A new Public Health England (PHE) survey reveals that 31% of women experience severe reproductive health problems, but under half seek help.
In the first report of its kind, Public Health England (PHE) has revealed the impact of women’s reproductive health issues on the nation’s physical, mental and social wellbeing. The report combines women’s experiences, as reported in a new survey, with existing data to define reproductive health as a public health issue.
The report shows for the first time the extent of the impact these issues have on women’s ability to work and go about their daily lives and will form the basis of a cross-governmental 5-year action plan on reproductive health.
The survey of 7,367 women reveals that 31% had experienced severe reproductive health symptoms in the last 12 months, ranging from heavy menstrual bleeding to menopause, incontinence to infertility.
The hidden burden of reproductive health was particularly evident in the workplace. Focus groups undertaken as part of the study revealed that reproductive symptoms often affect women’s ability to carry out daily activities, but many conceal their symptoms from work colleagues.
Existing studies show that 12% of women have taken a day off work due to menopause symptoms and 59% have lied to their boss about the reasons for their absence. In addition, the PHE survey revealed that 35% of women have experienced heavy menstrual bleeding, which previous evidence shows is associated with higher unemployment and absence from work. Stigma surrounding reproductive health was a key concern for women taking part in the survey, with less than half of women seeking help for their symptoms, regardless of severity.
Overall, the report highlighted that women would like reproductive health issues to be normalised so that they can be discussed openly and self-managed where possible. It also underlines the need for more openness and support in the workplace around these issues.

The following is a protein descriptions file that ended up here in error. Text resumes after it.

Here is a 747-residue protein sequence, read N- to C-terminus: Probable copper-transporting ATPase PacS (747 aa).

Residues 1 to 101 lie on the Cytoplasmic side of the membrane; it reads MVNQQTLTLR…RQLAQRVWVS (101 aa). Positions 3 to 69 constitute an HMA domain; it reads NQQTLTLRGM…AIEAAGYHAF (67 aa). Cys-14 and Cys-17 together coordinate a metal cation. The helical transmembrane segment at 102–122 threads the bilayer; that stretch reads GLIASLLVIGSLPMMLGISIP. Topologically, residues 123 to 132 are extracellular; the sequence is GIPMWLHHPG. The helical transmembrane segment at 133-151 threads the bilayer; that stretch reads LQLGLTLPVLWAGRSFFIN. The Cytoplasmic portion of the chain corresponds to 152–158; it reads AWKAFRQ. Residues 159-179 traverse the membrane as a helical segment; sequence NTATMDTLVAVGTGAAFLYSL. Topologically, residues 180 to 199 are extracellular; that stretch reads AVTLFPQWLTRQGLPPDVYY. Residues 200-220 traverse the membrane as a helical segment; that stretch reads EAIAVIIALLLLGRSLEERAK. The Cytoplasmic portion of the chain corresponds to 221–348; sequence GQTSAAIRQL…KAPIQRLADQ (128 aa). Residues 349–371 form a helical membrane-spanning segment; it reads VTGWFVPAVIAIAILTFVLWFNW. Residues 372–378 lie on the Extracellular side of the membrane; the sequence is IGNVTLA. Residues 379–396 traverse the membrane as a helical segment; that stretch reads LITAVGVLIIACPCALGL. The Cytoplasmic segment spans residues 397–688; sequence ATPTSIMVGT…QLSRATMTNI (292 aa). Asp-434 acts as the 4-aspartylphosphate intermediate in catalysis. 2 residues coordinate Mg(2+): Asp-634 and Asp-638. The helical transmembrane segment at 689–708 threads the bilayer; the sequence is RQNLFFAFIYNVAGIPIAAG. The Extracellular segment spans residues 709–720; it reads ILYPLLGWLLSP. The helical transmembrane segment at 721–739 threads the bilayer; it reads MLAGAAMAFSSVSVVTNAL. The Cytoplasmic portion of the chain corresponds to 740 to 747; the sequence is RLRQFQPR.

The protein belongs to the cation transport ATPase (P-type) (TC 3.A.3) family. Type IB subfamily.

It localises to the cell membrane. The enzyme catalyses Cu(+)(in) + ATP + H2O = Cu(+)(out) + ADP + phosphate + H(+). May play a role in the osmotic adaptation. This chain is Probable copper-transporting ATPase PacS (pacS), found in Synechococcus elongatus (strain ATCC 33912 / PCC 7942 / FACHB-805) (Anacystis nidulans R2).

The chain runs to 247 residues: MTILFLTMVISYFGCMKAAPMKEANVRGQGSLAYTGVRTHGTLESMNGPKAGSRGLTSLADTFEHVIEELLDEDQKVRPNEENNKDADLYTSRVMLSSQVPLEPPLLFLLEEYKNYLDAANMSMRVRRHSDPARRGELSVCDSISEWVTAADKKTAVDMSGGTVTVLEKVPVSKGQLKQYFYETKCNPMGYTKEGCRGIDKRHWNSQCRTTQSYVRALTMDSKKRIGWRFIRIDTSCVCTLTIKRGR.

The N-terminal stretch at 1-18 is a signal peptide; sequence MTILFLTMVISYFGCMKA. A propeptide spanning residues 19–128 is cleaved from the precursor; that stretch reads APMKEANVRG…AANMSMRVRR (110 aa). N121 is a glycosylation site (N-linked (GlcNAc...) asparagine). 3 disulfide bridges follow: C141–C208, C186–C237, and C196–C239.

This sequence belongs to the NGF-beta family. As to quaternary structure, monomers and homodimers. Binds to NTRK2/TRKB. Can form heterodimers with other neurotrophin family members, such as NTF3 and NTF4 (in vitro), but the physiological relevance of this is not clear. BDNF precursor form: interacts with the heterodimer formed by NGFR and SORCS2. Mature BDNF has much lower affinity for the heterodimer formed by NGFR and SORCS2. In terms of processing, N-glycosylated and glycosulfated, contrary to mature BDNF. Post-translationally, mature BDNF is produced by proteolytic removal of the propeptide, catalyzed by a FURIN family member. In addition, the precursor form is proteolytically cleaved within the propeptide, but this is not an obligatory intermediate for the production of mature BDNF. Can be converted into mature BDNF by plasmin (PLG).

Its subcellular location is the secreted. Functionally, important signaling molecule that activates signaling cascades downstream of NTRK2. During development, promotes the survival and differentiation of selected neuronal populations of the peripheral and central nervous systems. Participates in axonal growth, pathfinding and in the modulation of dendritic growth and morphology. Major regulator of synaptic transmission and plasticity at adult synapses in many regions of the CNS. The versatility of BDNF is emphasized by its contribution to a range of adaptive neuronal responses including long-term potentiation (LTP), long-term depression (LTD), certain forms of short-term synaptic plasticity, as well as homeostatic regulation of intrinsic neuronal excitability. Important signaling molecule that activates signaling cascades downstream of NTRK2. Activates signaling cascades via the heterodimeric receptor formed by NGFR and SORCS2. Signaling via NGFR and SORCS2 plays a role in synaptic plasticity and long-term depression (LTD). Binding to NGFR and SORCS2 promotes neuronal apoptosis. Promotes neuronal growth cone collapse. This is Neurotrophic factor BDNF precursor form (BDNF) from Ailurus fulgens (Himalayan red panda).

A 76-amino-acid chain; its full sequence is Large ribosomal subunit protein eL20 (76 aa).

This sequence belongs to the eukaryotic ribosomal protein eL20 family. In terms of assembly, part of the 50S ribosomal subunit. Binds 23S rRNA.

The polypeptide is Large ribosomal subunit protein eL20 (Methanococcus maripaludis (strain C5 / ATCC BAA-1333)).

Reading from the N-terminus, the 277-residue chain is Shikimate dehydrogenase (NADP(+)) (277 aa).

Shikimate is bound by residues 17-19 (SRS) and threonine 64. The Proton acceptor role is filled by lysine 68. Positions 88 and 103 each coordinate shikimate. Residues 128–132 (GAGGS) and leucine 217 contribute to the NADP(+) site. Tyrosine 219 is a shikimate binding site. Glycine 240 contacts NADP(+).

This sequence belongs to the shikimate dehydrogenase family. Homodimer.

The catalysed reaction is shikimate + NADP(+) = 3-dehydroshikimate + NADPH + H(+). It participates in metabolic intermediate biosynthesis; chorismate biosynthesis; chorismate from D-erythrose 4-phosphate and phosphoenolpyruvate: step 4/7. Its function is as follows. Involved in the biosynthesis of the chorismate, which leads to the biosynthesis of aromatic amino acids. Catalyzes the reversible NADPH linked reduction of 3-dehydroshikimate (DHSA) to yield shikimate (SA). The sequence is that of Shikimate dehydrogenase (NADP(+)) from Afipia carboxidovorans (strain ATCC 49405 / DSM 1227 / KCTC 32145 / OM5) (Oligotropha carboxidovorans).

Angela Kilcoyne, 44 and lives in Derbyshire, took part in a PHE focus group, said:
Since I was 13, I have felt embarrassed about having heavy menstrual bleeding – a health issue which has caused me debilitating pain and nausea.
I worked for years in banking, which was a very male dominated environment, and I never told my managers that I was off due to horrendous period pain. They would not have understood at all, so I would have to invent reasons month after month and soldier on. Or I would dose myself up and try and get through the day best I could, then collapse when I got home.
Reproductive health should be spoken about in the workplace in the same way as sickness or flu.
Dr Sue Mann, Public Health Consultant in Reproductive Health, from PHE said:
Women’s reproductive health concerns can fundamentally influence physical and mental well-being throughout their whole life course. Our research has highlighted that while individual reproductive health issues and concerns change throughout a woman’s life, the feelings of stigmatisation and embarrassment were almost universal.
The report reveals the need for an open and supportive approach in the workplace and in the health system. We encourage women to seek support from their workplace, and for workplace management to be aware of how reproductive health symptoms can affect women’s daily life.
A new consensus statement, which brings together 18 healthcare bodies, including Department of Health and Social Care, NHS England and the Royal College of GPs, has positioned reproductive health as a public health issue that needs to be addressed. Working with partners, PHE will create an integrated cross-governmental five-year action plan, informed by the best available data and women’s real life experiences of reproductive health symptoms.